When the news of the death of a 14 year old girl during labour hit the streets of Zimbabwe in mid-August, there was an immediate outpouring of anger and disappointment. Annah X who was married to a 26 year old man, had died during labor and pictures of a her small frame carrying a baby was enough to make anyone cry. Following her death, her parents had allegedly arranged a secret burial and had already offered her 9 year old sister to replace her so that they could keep her husband in the family. Annah’s plight, as gutrenching as it may be, is one that many girls in Zimbabwe know all too well – the issue of child marriages.
According to the UN, 1 in 3 girls in Zimbabwe are child brides. Many of these girls are forced into marriages because of religious beliefs but also the economic situation in Zimbabwe has forced many families to marry off their daughters in exchange for money and cattle which they receive as lobola (dowry). The economic situation has meant that many families also cannot afford to send their children to school and so they would rather marry them off. 
By not taking clear actions to protect girls from becoming child brides, Zimbabwe is violating its duties under many international treaties. Firstly, Zimbabwe ratified the UNCROC and under Article 28 the state recognizes that all children must have access to education. From as little as 5 years old, many girls are taken out of school so that they can get adequate training to become wives and this impedes their right to education for example, learning to cook and clean. In contrast, boys are allowed to continue to pursue education even up to high school level. This means that although there is no discrimination imposed on girls from the state, parents do discriminate against girls and deprive them of their right to education. As this occurs, the state does very little to ensure that girls can exercise the full enjoyment of their right and thus violates Art 28 of UNCROC.
In addition, In Art 34 of the UNCROC, states undertake to protect children from sexual abuse. Many girls are manipulated into thinking that marrying a 20-50 year old man is acceptable and so some of them do it consensually so as to bring honor to their families. This is especially the case if they come from a family where childs marriages are the norm. By initiating this, their parents knowingly or unknowingly go against the law. According to Section 78 of the Constitution, the minimum age for marriage is 18 and forced marriages are prohibited. The age of consent for sexual acts is 16 years which means that many of the girls who are married off do not have full legal capacity and, therefore, cannot consent during sexual activities.  As a result, the marriage will be illegal and the sexual activities between the minor and the adult amount to statutory rape.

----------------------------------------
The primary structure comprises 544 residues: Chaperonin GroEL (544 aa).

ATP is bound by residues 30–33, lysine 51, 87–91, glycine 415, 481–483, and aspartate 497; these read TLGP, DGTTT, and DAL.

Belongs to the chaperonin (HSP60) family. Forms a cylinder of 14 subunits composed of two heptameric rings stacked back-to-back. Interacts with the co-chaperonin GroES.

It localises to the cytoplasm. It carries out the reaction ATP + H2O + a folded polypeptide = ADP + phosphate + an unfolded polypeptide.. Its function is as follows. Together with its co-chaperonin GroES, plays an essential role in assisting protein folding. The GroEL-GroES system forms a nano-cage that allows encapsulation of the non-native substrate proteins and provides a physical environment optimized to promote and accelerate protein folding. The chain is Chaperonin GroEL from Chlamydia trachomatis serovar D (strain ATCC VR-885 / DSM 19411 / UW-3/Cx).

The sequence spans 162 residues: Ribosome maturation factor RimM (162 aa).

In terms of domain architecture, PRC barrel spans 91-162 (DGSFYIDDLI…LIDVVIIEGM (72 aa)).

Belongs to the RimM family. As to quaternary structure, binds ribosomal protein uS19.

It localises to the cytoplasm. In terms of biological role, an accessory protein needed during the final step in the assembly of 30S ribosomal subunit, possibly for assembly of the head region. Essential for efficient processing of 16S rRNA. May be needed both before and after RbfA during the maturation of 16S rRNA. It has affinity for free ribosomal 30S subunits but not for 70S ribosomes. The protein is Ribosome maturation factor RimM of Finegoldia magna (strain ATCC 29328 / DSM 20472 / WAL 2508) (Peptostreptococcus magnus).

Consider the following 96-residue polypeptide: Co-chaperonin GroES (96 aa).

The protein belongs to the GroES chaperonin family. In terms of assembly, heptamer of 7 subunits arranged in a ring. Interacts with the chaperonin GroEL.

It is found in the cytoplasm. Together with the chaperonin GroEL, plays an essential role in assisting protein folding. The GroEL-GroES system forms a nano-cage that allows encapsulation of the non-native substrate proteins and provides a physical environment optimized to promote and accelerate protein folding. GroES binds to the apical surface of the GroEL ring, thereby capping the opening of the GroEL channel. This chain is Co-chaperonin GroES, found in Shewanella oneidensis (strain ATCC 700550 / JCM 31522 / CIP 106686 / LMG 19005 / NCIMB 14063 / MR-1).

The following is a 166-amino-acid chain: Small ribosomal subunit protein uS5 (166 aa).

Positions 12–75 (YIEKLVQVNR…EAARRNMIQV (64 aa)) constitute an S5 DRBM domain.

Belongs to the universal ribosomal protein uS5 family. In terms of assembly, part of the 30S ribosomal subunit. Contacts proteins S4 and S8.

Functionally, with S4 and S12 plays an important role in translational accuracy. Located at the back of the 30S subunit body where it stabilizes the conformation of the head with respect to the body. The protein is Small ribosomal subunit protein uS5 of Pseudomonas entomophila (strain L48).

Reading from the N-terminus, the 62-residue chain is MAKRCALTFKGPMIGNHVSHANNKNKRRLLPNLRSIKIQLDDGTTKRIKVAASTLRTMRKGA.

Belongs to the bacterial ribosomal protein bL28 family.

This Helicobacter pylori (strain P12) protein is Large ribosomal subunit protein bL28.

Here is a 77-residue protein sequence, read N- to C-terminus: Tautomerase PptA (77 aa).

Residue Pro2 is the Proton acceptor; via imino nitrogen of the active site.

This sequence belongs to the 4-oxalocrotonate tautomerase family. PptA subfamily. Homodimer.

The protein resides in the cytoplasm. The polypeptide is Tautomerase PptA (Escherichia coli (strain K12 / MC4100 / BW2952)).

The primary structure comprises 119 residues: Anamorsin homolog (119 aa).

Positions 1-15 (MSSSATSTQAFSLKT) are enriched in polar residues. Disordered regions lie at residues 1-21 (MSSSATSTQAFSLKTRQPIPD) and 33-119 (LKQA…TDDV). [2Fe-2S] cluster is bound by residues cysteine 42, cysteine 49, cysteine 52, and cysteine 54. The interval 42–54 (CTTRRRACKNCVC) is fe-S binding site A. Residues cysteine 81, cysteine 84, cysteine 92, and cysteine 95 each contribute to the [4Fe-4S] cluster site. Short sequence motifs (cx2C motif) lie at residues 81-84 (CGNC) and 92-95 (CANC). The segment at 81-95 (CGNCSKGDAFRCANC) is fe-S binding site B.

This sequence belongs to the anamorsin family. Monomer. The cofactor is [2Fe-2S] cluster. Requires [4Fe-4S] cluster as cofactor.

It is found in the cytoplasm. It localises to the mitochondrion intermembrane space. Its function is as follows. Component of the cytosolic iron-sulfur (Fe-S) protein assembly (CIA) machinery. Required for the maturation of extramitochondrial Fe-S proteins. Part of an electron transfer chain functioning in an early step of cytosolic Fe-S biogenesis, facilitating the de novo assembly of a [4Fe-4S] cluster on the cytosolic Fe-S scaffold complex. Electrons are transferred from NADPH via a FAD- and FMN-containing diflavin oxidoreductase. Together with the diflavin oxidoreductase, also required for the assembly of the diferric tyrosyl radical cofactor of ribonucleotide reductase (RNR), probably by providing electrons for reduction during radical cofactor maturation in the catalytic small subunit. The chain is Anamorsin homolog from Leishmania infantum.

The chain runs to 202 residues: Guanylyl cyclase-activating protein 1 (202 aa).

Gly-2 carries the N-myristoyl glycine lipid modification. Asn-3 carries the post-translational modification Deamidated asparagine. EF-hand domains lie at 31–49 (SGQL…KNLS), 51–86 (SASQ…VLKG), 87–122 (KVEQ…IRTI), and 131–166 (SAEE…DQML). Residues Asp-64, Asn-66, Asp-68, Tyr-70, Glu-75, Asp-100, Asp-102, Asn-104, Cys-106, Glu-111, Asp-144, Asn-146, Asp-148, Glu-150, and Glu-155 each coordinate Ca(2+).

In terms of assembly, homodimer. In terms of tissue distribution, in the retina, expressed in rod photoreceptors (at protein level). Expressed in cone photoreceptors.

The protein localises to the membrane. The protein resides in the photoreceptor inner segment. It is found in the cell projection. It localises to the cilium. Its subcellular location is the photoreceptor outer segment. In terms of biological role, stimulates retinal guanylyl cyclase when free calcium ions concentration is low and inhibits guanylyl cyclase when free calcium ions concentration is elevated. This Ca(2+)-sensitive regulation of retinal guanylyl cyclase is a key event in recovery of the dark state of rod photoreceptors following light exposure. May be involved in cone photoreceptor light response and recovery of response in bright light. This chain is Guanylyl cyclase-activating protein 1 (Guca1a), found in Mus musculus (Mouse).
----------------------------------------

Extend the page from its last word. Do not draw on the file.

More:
Unfortunately, the government tends to not enforce this especially when child marriages occur in religious communities because this would create tensions that could lead a reduction in political support from the religious groups in elections. Furthermore, some judges have used personal views about child marriages to acquit perpetrators.  It is only when public outrage is so severe that the government steps up to hold people accountable. This is how the police got involved when Annah’s story came to light. This begs the question of how many girls who we do not know died like Annah? How many times did the police turn a blind eye to some girls who needed their help? How many more girls will be married off and denied their right to education and a quality life? How many more girls should die for the state to take steps to protect the girl child?
Child marriages in Zimbabwe are rampant and the government has a duty to ensure that girls get access to education and are not subjected to sexual abuse. For now we can only hope that religious groups understand the implications and risks that child marriages pose to girls after having learnt of Annah’s unfortunate plight.
Shingai Nyoke, ‘Zimbabwe arrests after child bride dies giving birth at church shrine’ BBC 19/08/21 available at <https://www.google.com/amp/s/www.bbc.com/news/world-africa-58270976>
 Zimfact, ‘Child marriage: One in three Zimbabwean girls married by 18’ Zimfact.org available at <https://zimfact.org/child-marriage-one-in-three-zimbabwean-girls-married-by-18/>
 Girlsnotbrides, ‘Policy brief: ENDING CHILD MARRIAGE IN ZIMBABWE: GAPS AND OPPORTUNITIES IN LEGAL AND REGULATORY FRAMEWORKS’ available at < https://www.girlsnotbrides.org/documents/507/PLAN_18_policy_brief_zimbabwe_final.pdf >
 ibid. 5
Art 70 of Criminal Law (Codification and reform) act [Chapter 9:23]
 Nyoke (n 1)
 Girlsnotbrides (n 3 ) 6